in Organizations


Some terse notes from the free bits of Seth Godin’s Survival Is Not Enough. I find his prose a bit wordy, but I think he’s trying not only to communicate the ideas but also to inspire.

  • Evolution in business is a theme…‘Extinction is part of the process of creation. Failure is the cornerstone of evolution’ and ‘[Kinko’s] had a posture about change that treated innovations and chaos as good things, not threats’ and ‘Sooner or later, every winning strategy stops working. The competition catches up. Technology changes.’
  • Small, quick, cheap feedback loops allow for low-risk experimentation. Ask: ‘How much will it cost to find out if it works, how long will it take and how much damage will be done if we’re wrong?
  • Factories – any kind of large, long-term investment – make it hard for companies to change. Lease, don’t buy.
  • Echoing the broken windows theory, he cites the stupid little things big companies do to piss off customers, reminding us that small customer interactions matter
  • ‘Discovering your winning strategy and saying it aloud is critically important in getting ready to change it. The easiest way I can describe for finding your strategy is to do this: Figure out what changes in the outside world would be the worst possible things that could happen to your company. (No fair picking something that affects every business . . . it’s got to be something that is specific to your industry.)’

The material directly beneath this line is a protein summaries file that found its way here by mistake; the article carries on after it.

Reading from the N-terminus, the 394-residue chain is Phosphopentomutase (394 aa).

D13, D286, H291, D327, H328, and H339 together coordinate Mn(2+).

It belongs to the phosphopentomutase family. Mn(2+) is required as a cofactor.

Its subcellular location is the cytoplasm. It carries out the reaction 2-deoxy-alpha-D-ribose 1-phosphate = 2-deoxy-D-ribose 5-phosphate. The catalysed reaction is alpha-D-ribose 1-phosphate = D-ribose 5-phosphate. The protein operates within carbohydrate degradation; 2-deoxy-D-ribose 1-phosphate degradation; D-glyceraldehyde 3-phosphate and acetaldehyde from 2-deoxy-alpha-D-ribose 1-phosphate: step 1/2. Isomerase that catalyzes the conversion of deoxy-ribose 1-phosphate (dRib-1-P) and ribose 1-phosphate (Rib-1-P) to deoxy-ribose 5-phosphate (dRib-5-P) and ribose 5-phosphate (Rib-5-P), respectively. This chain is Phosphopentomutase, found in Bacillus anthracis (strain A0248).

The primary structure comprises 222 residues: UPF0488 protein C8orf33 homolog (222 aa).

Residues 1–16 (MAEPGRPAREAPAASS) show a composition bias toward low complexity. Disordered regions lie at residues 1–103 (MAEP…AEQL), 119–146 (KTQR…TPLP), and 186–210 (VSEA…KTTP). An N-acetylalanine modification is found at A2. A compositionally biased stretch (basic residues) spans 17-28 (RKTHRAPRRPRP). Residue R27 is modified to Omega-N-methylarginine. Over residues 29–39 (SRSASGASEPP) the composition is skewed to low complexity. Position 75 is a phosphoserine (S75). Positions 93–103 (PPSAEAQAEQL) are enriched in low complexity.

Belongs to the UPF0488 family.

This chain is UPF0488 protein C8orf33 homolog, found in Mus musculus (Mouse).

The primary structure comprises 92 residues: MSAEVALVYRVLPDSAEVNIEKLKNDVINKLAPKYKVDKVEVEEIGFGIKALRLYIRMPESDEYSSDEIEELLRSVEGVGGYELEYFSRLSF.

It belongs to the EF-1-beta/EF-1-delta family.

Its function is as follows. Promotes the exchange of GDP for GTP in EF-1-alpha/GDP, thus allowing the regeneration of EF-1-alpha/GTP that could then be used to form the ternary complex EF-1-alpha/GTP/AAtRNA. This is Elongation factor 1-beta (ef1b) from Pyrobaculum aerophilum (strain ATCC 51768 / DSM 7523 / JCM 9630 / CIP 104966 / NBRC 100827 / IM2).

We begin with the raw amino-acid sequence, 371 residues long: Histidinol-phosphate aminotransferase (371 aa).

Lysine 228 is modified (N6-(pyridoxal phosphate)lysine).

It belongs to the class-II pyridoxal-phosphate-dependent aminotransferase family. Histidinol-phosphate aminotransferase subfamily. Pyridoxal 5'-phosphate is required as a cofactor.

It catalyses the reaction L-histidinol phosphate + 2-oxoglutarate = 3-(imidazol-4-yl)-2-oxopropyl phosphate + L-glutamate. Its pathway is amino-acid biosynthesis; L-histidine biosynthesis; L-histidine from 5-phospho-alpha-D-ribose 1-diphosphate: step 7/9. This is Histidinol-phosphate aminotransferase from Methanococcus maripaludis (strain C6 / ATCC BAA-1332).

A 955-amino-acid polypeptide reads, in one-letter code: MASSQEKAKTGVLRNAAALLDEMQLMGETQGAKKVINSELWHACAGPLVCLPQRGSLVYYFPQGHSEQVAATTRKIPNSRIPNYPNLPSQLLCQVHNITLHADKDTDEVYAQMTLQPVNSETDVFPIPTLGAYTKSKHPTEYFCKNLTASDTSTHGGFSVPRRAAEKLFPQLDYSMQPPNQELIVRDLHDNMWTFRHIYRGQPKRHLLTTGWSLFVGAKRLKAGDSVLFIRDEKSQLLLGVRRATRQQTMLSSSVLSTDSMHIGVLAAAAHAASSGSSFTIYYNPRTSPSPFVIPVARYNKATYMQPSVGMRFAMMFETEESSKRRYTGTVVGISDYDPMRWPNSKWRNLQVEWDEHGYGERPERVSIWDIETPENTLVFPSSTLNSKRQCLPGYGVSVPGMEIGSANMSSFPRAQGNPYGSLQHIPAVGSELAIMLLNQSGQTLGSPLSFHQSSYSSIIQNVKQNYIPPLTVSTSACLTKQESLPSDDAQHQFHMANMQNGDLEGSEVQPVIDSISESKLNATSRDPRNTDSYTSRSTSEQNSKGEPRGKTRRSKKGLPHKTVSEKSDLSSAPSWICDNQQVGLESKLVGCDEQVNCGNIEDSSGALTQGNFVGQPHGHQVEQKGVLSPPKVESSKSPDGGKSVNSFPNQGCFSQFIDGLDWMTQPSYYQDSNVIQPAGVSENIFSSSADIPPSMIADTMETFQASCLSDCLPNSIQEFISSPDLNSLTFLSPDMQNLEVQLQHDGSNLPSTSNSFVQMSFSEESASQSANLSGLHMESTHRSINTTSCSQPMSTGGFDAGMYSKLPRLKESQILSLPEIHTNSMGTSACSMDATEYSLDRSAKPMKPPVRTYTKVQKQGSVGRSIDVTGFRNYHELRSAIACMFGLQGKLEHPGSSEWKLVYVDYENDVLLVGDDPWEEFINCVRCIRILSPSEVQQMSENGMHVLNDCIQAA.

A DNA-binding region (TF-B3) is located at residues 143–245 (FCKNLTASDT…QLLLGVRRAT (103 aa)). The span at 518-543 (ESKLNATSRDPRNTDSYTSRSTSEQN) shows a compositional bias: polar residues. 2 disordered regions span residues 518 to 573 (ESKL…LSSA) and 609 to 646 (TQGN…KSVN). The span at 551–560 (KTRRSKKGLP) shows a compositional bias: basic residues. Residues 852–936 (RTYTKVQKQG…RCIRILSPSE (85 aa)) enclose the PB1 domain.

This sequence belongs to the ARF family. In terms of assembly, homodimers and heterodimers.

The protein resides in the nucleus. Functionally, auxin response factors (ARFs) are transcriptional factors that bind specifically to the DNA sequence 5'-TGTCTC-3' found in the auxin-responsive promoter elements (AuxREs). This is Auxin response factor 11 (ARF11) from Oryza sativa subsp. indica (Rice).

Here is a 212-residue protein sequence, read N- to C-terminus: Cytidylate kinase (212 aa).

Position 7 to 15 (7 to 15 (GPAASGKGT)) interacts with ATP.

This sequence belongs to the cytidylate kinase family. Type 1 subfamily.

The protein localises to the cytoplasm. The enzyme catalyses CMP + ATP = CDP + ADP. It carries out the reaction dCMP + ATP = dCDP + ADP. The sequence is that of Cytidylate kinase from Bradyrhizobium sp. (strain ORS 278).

• Competent people resist change. Why? Because [giving up what they do well] threatens to make them less competent.’
  • Knowing when to pile on (as AOL did once ICQ started to succeed) or when to abandon ship (as Amazon did with their Junglee shopping service) is an art.’
  • And yet, sending signals that you are a robust company (an expensive lobby) affects – as in sexual signals – a client’s perception: ‘The companies that can waste the time and money to send these signals are the ones that we believe are more likely to have the resources to provide good customer support, more likely to be in business years from now…Signals aren’t right or wrong. Instead, they either work or they don’t.’
  • On assholes that don’t work well in groups: ‘A bully gets what she wants at the expense of the group’s well-being. And because bullies operate from a zone of fear, they’re the most likely to effectively oppose change of any kind…Firing people is dramatically underrated as a management strategy.’
  • And last but not least, and one big reason I left SBI/Razorfish: ‘Choose Your Customers, Choose Your Future…Every time you interact with clients, you swap memes with them. They affect the work you do, the prices you charge, the rate at which you change and the kind of person you hire.’